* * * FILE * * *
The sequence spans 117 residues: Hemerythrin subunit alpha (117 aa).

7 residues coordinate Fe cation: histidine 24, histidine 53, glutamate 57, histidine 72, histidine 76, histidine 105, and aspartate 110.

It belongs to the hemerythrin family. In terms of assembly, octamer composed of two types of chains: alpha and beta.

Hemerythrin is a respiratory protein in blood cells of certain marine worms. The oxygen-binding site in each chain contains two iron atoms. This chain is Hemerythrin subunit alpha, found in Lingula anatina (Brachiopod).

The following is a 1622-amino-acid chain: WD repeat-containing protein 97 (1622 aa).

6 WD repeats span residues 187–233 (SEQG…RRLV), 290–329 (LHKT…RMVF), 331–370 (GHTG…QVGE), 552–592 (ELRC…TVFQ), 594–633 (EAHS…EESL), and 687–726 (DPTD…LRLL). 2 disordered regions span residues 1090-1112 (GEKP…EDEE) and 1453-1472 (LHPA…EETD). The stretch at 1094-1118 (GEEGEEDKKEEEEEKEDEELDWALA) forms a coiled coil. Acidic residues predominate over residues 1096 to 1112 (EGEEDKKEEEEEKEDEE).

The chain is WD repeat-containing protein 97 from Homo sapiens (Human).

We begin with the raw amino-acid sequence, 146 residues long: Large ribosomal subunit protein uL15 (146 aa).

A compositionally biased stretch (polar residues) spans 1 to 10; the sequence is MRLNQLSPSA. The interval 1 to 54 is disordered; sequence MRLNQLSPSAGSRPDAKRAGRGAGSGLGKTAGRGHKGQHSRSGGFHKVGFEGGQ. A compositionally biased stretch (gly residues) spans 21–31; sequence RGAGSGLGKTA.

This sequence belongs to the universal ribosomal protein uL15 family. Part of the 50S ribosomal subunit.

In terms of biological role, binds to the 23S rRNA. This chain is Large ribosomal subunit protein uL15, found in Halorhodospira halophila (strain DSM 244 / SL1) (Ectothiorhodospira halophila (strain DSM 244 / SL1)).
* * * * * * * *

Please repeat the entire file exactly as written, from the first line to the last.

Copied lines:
The sequence spans 117 residues: Hemerythrin subunit alpha (117 aa).

7 residues coordinate Fe cation: histidine 24, histidine 53, glutamate 57, histidine 72, histidine 76, histidine 105, and aspartate 110.

It belongs to the hemerythrin family. In terms of assembly, octamer composed of two types of chains: alpha and beta.

Hemerythrin is a respiratory protein in blood cells of certain marine worms. The oxygen-binding site in each chain contains two iron atoms. This chain is Hemerythrin subunit alpha, found in Lingula anatina (Brachiopod).

The following is a 1622-amino-acid chain: WD repeat-containing protein 97 (1622 aa).

6 WD repeats span residues 187–233 (SEQG…RRLV), 290–329 (LHKT…RMVF), 331–370 (GHTG…QVGE), 552–592 (ELRC…TVFQ), 594–633 (EAHS…EESL), and 687–726 (DPTD…LRLL). 2 disordered regions span residues 1090-1112 (GEKP…EDEE) and 1453-1472 (LHPA…EETD). The stretch at 1094-1118 (GEEGEEDKKEEEEEKEDEELDWALA) forms a coiled coil. Acidic residues predominate over residues 1096 to 1112 (EGEEDKKEEEEEKEDEE).

The chain is WD repeat-containing protein 97 from Homo sapiens (Human).

We begin with the raw amino-acid sequence, 146 residues long: Large ribosomal subunit protein uL15 (146 aa).

A compositionally biased stretch (polar residues) spans 1 to 10; the sequence is MRLNQLSPSA. The interval 1 to 54 is disordered; sequence MRLNQLSPSAGSRPDAKRAGRGAGSGLGKTAGRGHKGQHSRSGGFHKVGFEGGQ. A compositionally biased stretch (gly residues) spans 21–31; sequence RGAGSGLGKTA.

This sequence belongs to the universal ribosomal protein uL15 family. Part of the 50S ribosomal subunit.

In terms of biological role, binds to the 23S rRNA. This chain is Large ribosomal subunit protein uL15, found in Halorhodospira halophila (strain DSM 244 / SL1) (Ectothiorhodospira halophila (strain DSM 244 / SL1)).